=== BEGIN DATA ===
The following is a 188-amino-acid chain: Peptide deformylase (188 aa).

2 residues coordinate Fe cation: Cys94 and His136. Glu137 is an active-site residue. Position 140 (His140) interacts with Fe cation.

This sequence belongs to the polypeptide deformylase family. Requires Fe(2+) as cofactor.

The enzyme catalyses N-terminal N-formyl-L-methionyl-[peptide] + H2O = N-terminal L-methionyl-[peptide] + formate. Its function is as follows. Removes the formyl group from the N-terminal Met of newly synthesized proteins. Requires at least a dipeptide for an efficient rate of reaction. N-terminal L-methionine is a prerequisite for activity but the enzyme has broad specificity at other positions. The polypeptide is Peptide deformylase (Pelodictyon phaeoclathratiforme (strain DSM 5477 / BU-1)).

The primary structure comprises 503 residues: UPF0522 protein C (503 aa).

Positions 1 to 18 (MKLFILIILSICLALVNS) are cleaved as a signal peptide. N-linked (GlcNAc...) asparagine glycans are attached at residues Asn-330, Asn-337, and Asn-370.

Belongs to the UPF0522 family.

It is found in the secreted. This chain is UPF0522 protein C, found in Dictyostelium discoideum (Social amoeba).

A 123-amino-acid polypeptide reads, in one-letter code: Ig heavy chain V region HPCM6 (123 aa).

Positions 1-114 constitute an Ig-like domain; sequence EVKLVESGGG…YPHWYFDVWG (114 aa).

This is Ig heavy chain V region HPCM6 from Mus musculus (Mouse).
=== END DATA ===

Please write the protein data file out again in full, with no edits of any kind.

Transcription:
The following is a 188-amino-acid chain: Peptide deformylase (188 aa).

2 residues coordinate Fe cation: Cys94 and His136. Glu137 is an active-site residue. Position 140 (His140) interacts with Fe cation.

This sequence belongs to the polypeptide deformylase family. Requires Fe(2+) as cofactor.

The enzyme catalyses N-terminal N-formyl-L-methionyl-[peptide] + H2O = N-terminal L-methionyl-[peptide] + formate. Its function is as follows. Removes the formyl group from the N-terminal Met of newly synthesized proteins. Requires at least a dipeptide for an efficient rate of reaction. N-terminal L-methionine is a prerequisite for activity but the enzyme has broad specificity at other positions. The polypeptide is Peptide deformylase (Pelodictyon phaeoclathratiforme (strain DSM 5477 / BU-1)).

The primary structure comprises 503 residues: UPF0522 protein C (503 aa).

Positions 1 to 18 (MKLFILIILSICLALVNS) are cleaved as a signal peptide. N-linked (GlcNAc...) asparagine glycans are attached at residues Asn-330, Asn-337, and Asn-370.

Belongs to the UPF0522 family.

It is found in the secreted. This chain is UPF0522 protein C, found in Dictyostelium discoideum (Social amoeba).

A 123-amino-acid polypeptide reads, in one-letter code: Ig heavy chain V region HPCM6 (123 aa).

Positions 1-114 constitute an Ig-like domain; sequence EVKLVESGGG…YPHWYFDVWG (114 aa).

This is Ig heavy chain V region HPCM6 from Mus musculus (Mouse).